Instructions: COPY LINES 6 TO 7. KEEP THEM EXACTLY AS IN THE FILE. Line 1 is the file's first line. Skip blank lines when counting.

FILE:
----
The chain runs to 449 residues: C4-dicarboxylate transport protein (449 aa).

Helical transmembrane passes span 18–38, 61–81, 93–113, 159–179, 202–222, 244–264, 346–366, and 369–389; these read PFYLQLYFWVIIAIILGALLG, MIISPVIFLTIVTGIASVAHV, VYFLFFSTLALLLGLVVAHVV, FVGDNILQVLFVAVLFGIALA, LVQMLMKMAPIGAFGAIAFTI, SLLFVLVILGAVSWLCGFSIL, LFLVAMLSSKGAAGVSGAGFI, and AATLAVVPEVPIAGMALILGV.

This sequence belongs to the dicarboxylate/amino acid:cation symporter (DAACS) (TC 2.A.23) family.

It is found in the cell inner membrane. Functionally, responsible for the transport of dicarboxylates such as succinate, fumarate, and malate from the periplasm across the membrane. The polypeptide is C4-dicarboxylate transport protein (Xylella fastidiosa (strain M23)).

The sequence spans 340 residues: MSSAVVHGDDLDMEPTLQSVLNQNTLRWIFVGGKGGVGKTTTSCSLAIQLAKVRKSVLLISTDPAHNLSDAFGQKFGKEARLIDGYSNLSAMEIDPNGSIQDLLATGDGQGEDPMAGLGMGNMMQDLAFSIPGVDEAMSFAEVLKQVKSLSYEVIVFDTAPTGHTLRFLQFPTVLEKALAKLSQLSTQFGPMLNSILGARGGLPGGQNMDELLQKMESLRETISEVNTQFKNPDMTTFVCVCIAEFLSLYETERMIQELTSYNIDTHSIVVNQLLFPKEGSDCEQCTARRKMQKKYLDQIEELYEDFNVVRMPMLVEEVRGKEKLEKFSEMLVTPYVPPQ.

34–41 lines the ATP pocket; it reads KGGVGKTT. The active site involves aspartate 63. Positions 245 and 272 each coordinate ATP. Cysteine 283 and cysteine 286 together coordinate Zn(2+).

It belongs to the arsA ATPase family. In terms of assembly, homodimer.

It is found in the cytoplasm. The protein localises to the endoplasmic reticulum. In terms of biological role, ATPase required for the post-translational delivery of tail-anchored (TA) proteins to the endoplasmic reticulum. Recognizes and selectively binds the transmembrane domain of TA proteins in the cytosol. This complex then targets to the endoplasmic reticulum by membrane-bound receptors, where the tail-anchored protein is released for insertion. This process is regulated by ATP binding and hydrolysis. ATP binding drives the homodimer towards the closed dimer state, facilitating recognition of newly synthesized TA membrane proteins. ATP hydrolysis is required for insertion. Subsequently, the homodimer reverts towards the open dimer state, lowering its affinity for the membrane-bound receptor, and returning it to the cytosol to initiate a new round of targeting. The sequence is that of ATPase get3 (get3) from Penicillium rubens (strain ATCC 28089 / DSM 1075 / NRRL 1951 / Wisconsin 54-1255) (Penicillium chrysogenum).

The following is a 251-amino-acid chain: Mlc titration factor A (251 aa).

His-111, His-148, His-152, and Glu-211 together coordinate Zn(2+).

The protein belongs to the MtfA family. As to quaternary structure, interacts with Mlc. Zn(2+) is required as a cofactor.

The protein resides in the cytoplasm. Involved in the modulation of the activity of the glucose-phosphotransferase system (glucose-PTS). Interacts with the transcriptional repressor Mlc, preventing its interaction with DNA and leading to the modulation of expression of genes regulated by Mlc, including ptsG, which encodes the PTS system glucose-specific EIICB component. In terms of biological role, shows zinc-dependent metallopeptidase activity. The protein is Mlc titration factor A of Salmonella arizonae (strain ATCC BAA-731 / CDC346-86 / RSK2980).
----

34–41 lines the ATP pocket; it reads KGGVGKTT. The active site involves aspartate 63. Positions 245 and 272 each coordinate ATP. Cysteine 283 and cysteine 286 together coordinate Zn(2+).

It belongs to the arsA ATPase family. In terms of assembly, homodimer.